Take a glimpse through the eyes of Pingelap's colour-blind islanders

Candyfloss trees and bubblegum-coloured water: Photographer Sanne De Wilde offers a glimpse of what “the island of the colour-blind” looks like to its inhabitants.

The population on the island Pingelap, a tiny atoll in the Pacific Ocean, has an unusually high percentage of people with achromatopsia or total colour blindness.

A rare condition that affects 1 in 30,000 people around the world manifests itself in an estimated four to ten percent of Pingelap natives.

De Wilde has developed her photographs showing the island through the eyes of achromats.

Those with the condition experience reduced or complete loss of colour discrimination, amongst other symptoms.

To emulate this she has portrayed trees in various shades of pink and a parrot’s plumes take on a neon hue.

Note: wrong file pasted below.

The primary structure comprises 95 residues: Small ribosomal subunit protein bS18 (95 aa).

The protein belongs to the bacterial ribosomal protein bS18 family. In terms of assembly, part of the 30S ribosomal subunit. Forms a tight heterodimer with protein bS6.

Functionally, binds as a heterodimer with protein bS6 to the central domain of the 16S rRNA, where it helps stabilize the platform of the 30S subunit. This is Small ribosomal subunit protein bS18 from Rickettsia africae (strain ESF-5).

The Belgium native shot her photographs on the island in black and white then, upon returning to Amsterdam – where she is based – worked with a Dutch organisation for achromats asking colour-blind volunteers to paint over the photos.

Using this method De Wilde was able to create a representation that is as close to what the Pingelap inhabitants see as possible.

Achromats also blink rapidly when looking into bright light because of heightened sensitivity.

To portray this De Wilde shot portrait photographs using long exposures, a technique which gave the effect that her subjects’ eyes are simultaneously open and closed.

Sanne De Wilde’s book “Island of the Colorblind” is out this month.
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